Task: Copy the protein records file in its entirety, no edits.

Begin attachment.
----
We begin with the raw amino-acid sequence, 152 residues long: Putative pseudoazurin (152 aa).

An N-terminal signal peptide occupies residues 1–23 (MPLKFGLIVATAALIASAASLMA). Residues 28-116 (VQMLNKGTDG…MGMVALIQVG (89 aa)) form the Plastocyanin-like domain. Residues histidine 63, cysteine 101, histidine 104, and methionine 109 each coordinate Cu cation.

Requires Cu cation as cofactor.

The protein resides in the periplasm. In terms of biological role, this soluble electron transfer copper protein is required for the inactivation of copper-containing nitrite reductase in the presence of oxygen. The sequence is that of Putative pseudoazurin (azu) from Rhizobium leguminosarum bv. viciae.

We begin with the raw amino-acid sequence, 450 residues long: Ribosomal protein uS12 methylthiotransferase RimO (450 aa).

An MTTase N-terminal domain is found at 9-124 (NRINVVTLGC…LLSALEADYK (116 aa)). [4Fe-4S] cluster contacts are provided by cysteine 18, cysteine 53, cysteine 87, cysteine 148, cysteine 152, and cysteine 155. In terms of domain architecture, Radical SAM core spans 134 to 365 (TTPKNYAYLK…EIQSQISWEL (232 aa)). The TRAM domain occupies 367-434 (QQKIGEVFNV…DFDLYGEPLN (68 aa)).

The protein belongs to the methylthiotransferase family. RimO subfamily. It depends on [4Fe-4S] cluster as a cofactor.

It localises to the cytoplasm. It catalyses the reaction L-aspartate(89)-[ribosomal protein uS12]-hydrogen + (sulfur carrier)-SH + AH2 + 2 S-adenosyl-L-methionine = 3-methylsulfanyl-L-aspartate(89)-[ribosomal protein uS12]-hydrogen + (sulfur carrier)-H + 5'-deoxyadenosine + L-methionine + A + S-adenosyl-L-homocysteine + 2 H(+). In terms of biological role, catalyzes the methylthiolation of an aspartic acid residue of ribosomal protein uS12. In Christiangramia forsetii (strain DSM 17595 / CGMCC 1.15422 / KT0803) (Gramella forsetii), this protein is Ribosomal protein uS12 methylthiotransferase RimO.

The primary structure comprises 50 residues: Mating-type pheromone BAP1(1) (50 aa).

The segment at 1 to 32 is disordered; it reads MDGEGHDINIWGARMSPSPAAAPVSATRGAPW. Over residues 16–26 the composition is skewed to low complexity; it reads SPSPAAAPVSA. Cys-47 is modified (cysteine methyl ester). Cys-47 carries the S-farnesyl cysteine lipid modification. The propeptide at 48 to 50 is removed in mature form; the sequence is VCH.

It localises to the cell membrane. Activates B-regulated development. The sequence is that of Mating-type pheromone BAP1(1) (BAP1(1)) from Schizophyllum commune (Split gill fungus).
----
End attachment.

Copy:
We begin with the raw amino-acid sequence, 152 residues long: Putative pseudoazurin (152 aa).

An N-terminal signal peptide occupies residues 1–23 (MPLKFGLIVATAALIASAASLMA). Residues 28-116 (VQMLNKGTDG…MGMVALIQVG (89 aa)) form the Plastocyanin-like domain. Residues histidine 63, cysteine 101, histidine 104, and methionine 109 each coordinate Cu cation.

Requires Cu cation as cofactor.

The protein resides in the periplasm. In terms of biological role, this soluble electron transfer copper protein is required for the inactivation of copper-containing nitrite reductase in the presence of oxygen. The sequence is that of Putative pseudoazurin (azu) from Rhizobium leguminosarum bv. viciae.

We begin with the raw amino-acid sequence, 450 residues long: Ribosomal protein uS12 methylthiotransferase RimO (450 aa).

An MTTase N-terminal domain is found at 9-124 (NRINVVTLGC…LLSALEADYK (116 aa)). [4Fe-4S] cluster contacts are provided by cysteine 18, cysteine 53, cysteine 87, cysteine 148, cysteine 152, and cysteine 155. In terms of domain architecture, Radical SAM core spans 134 to 365 (TTPKNYAYLK…EIQSQISWEL (232 aa)). The TRAM domain occupies 367-434 (QQKIGEVFNV…DFDLYGEPLN (68 aa)).

The protein belongs to the methylthiotransferase family. RimO subfamily. It depends on [4Fe-4S] cluster as a cofactor.

It localises to the cytoplasm. It catalyses the reaction L-aspartate(89)-[ribosomal protein uS12]-hydrogen + (sulfur carrier)-SH + AH2 + 2 S-adenosyl-L-methionine = 3-methylsulfanyl-L-aspartate(89)-[ribosomal protein uS12]-hydrogen + (sulfur carrier)-H + 5'-deoxyadenosine + L-methionine + A + S-adenosyl-L-homocysteine + 2 H(+). In terms of biological role, catalyzes the methylthiolation of an aspartic acid residue of ribosomal protein uS12. In Christiangramia forsetii (strain DSM 17595 / CGMCC 1.15422 / KT0803) (Gramella forsetii), this protein is Ribosomal protein uS12 methylthiotransferase RimO.

The primary structure comprises 50 residues: Mating-type pheromone BAP1(1) (50 aa).

The segment at 1 to 32 is disordered; it reads MDGEGHDINIWGARMSPSPAAAPVSATRGAPW. Over residues 16–26 the composition is skewed to low complexity; it reads SPSPAAAPVSA. Cys-47 is modified (cysteine methyl ester). Cys-47 carries the S-farnesyl cysteine lipid modification. The propeptide at 48 to 50 is removed in mature form; the sequence is VCH.

It localises to the cell membrane. Activates B-regulated development. The sequence is that of Mating-type pheromone BAP1(1) (BAP1(1)) from Schizophyllum commune (Split gill fungus).